The female northern flicker visited the yard again. She seemed to be looking for the male flicker, but he was nowhere to be found. Eventually, she flew away, but not before having a bite of plain suet.

Location — in my backyard.

Bird Roll Call: January 15, 2018

  • American goldfinch
  • Black-capped chickadee
  • Blue jay
  • Carolina wren
  • Canada goose (overhead)
  • Cooper’s hawk (flying behind house)
  • Dark-eyed junco
  • Downy woodpecker
  • European starling
  • House finch
  • House sparrow
  • Mourning dove
  • Northern cardinal
  • Northern flicker
  • Red-bellied woodpecker
  • Red-tailed hawk (flying behind house)
  • White-throated sparrow

At least two dozen American goldfinches visited mid-morning.

Location — in my backyard.

Bird Roll Call: January 10, 2018

  • American crow2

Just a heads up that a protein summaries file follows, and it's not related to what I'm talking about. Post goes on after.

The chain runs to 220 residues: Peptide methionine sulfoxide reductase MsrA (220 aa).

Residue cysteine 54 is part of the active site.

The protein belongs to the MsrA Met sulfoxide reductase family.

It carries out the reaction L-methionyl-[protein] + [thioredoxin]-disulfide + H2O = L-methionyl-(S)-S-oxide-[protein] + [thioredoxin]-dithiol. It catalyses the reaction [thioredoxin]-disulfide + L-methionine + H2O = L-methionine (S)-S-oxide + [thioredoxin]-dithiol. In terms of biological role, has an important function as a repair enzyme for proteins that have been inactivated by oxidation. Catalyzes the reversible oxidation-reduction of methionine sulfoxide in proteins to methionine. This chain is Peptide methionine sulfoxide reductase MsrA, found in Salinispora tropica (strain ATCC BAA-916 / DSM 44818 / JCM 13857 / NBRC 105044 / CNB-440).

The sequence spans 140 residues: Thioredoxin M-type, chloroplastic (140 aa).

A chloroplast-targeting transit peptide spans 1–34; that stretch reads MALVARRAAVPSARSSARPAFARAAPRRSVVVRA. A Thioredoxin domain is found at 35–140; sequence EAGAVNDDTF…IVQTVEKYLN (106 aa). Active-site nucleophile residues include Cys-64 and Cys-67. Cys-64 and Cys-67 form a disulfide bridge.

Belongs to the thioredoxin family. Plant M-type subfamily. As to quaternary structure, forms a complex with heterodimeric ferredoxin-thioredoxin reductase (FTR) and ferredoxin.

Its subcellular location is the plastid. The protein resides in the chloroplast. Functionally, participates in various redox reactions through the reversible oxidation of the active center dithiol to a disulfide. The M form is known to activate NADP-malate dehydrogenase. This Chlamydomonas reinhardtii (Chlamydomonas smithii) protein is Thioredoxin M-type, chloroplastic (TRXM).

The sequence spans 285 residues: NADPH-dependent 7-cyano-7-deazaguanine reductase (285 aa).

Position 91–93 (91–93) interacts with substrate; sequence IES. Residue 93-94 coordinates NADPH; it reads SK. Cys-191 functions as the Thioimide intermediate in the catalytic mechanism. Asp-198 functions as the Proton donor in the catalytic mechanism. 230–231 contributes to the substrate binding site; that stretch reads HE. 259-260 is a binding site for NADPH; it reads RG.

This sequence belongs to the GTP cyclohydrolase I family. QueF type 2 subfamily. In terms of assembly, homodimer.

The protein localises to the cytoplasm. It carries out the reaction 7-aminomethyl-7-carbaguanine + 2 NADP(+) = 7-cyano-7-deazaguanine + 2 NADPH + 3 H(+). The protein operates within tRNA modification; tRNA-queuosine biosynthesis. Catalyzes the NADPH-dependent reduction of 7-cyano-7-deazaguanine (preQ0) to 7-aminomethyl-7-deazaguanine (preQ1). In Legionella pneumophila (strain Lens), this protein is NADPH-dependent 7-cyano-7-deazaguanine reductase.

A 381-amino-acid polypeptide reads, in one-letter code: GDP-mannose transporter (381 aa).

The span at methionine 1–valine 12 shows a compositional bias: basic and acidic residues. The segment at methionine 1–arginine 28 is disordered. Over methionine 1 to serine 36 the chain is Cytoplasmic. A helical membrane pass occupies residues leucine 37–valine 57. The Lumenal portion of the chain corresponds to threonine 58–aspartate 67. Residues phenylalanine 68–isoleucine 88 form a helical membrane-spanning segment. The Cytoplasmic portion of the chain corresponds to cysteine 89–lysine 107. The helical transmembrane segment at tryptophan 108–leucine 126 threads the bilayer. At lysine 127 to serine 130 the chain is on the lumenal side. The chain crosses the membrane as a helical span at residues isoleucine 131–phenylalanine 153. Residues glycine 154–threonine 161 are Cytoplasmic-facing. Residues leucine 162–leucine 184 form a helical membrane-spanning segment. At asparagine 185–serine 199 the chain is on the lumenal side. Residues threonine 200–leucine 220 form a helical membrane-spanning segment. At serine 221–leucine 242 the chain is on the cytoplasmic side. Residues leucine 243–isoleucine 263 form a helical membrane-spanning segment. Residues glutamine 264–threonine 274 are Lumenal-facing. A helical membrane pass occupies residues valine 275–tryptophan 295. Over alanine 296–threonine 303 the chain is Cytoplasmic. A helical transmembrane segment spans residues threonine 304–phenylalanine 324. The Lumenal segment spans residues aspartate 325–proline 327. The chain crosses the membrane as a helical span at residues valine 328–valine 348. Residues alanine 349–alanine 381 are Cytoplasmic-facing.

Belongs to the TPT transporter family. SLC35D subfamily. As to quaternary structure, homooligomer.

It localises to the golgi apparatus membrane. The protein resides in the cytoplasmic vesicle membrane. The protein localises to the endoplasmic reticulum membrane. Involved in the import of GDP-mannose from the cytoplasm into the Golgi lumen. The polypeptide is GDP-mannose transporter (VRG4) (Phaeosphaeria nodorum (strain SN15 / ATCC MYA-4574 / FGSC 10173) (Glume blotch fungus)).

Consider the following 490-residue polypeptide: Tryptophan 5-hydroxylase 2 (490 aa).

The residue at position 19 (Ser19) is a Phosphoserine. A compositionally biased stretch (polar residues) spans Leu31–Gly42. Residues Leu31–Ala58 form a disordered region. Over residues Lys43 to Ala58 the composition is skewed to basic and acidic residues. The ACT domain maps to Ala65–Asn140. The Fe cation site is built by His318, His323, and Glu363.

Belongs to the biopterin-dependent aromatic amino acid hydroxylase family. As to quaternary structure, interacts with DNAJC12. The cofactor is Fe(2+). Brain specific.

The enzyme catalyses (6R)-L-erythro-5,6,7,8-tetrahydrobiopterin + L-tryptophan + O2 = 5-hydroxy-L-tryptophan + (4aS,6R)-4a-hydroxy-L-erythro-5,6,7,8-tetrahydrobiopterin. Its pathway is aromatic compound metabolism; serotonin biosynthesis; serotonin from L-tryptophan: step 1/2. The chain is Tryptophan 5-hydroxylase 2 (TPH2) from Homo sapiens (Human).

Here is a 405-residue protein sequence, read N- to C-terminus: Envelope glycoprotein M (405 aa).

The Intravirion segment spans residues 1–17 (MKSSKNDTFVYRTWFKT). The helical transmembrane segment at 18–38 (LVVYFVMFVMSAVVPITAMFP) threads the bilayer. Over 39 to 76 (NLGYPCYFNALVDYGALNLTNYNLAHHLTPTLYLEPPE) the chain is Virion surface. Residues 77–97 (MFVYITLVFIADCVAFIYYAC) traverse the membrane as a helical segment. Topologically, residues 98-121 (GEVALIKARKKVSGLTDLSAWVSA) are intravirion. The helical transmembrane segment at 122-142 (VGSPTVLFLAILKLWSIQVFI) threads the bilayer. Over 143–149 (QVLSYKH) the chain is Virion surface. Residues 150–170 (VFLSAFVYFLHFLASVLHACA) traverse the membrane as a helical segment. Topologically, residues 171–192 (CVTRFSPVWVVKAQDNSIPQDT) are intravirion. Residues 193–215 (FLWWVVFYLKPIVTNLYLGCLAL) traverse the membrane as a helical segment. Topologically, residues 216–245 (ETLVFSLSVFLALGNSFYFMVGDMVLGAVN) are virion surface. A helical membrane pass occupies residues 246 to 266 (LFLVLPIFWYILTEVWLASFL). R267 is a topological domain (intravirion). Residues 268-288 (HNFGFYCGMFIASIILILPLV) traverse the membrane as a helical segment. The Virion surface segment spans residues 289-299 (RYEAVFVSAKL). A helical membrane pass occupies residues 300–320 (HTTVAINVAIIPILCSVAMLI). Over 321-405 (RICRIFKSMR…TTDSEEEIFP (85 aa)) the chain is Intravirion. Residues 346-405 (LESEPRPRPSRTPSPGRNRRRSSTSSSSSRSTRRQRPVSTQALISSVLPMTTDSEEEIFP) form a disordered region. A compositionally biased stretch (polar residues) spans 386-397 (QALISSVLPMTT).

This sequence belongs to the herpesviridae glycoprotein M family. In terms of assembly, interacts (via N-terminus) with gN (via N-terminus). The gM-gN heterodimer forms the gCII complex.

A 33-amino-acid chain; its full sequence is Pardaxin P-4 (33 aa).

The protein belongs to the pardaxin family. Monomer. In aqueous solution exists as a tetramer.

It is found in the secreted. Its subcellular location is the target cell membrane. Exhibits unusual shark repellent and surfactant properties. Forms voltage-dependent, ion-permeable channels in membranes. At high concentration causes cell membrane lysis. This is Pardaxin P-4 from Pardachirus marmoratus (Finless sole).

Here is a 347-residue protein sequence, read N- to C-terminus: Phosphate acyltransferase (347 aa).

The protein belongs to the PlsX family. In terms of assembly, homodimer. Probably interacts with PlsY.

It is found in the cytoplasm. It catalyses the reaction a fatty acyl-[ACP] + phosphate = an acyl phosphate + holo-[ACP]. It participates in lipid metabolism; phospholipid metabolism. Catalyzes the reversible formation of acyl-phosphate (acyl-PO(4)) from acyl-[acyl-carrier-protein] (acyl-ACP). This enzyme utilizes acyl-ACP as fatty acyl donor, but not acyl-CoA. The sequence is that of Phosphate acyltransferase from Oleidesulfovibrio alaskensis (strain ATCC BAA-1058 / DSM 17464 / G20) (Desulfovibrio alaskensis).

• American goldfinch1,2
  • American robin1,2
  • Black-capped chickadee1,2
  • Brown creeper2
  • Blue jay1
  • Canada goose (overhead)1,2
  • Carolina wren1,2
  • Cooper’s hawk2
  • Dark-eyed junco1,2
  • Downy woodpecker1,2
  • Eastern bluebird (flying away)2
  • European starling1,2
  • Gadwall2
  • Great blue heron2
  • Hooded merganser2
  • House finch1,2
  • House sparrow1
  • Mallard2
  • Mourning dove1,2
  • Northern cardinal1,2
  • Northern flicker1,2
  • Northern mockingbird2
  • Red-bellied woodpecker1,2
  • Ring-billed gull (overhead)2
  • Song sparrow2
  • White-throated sparrow1,2
  • Yellow-rumped warbler2
  • White-breasted nuthatch1
  • Wood duck2